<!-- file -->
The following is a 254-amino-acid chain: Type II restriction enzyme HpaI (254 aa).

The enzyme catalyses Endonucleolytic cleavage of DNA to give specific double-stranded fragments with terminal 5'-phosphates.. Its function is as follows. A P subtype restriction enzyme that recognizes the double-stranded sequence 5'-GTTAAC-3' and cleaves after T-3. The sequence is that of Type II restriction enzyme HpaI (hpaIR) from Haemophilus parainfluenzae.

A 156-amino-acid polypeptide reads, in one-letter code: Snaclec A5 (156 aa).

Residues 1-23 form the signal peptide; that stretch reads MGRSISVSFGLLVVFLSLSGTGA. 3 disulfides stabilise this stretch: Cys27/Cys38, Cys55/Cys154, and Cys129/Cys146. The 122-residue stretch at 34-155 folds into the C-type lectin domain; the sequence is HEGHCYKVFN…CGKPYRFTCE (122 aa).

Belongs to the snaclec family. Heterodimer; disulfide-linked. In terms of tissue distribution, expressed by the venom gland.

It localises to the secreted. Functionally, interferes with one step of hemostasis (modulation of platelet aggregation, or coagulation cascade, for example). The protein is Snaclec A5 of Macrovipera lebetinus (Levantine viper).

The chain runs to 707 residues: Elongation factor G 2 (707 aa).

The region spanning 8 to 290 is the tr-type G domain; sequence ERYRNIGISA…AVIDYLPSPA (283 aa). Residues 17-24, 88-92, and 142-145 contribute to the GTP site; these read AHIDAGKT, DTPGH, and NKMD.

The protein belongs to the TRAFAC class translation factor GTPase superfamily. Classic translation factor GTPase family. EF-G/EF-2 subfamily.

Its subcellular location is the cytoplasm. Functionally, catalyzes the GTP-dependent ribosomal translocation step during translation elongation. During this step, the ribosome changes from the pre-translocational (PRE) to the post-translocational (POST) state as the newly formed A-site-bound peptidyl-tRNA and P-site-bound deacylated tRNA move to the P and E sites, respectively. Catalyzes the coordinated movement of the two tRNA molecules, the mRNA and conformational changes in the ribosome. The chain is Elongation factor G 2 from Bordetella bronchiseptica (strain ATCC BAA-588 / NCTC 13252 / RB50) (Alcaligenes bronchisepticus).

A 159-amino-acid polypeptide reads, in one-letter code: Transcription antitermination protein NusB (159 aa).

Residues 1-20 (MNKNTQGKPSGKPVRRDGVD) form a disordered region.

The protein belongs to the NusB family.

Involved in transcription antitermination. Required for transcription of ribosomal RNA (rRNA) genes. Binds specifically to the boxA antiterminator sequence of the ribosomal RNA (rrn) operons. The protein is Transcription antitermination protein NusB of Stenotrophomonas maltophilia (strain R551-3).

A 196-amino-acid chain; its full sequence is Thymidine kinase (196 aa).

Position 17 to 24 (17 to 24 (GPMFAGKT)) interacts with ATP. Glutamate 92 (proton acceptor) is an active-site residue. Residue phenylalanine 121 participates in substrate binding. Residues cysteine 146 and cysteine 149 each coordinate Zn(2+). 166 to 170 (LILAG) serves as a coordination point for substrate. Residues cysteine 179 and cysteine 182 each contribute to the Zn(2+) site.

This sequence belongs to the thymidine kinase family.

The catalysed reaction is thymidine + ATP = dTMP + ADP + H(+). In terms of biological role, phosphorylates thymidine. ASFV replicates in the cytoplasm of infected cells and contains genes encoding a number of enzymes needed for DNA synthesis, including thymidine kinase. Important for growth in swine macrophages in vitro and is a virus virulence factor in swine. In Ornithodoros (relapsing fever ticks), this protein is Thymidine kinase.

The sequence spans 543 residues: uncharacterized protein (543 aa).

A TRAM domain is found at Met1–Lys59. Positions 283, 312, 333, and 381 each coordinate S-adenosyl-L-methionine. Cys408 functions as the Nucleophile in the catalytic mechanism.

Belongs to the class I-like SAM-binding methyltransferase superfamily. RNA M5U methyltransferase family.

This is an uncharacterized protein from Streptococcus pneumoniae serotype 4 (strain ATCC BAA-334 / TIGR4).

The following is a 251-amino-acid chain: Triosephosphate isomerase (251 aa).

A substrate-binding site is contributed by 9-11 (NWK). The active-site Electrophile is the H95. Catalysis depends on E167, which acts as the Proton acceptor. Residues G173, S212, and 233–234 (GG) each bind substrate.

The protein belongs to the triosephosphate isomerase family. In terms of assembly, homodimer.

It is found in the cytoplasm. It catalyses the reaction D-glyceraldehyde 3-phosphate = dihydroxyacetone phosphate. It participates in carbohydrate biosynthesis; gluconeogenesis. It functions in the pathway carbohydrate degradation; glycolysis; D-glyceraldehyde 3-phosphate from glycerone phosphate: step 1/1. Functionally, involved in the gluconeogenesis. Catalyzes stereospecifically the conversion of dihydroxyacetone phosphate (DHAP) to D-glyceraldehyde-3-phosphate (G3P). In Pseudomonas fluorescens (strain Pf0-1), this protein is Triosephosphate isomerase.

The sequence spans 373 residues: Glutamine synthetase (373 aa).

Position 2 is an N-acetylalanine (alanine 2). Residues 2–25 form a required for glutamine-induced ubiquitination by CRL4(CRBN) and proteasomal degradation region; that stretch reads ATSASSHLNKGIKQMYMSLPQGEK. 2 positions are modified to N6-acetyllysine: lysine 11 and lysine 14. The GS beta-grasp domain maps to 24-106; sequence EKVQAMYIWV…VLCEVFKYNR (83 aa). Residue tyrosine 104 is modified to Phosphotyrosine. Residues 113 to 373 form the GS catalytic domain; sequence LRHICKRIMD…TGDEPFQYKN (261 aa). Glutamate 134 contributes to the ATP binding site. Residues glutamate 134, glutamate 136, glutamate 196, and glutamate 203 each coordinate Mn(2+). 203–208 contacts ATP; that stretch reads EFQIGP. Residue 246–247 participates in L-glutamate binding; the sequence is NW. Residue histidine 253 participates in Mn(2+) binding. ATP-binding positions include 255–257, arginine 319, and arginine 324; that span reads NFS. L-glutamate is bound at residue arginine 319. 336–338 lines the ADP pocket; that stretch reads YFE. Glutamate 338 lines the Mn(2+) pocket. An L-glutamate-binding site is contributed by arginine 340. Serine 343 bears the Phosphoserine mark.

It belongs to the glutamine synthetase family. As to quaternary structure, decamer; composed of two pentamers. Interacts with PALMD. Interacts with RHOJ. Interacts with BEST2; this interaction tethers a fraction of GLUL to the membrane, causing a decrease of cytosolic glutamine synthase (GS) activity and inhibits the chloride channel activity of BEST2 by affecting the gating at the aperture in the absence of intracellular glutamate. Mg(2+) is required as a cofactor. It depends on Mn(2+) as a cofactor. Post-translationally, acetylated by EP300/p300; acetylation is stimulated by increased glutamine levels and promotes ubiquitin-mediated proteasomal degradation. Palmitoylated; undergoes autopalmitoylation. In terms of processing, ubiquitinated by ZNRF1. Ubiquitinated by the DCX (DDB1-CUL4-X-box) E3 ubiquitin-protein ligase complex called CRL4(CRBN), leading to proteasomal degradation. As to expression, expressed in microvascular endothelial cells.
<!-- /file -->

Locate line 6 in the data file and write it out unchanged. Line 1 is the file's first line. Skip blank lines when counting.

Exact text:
It localises to the secreted. Functionally, interferes with one step of hemostasis (modulation of platelet aggregation, or coagulation cascade, for example). The protein is Snaclec A5 of Macrovipera lebetinus (Levantine viper).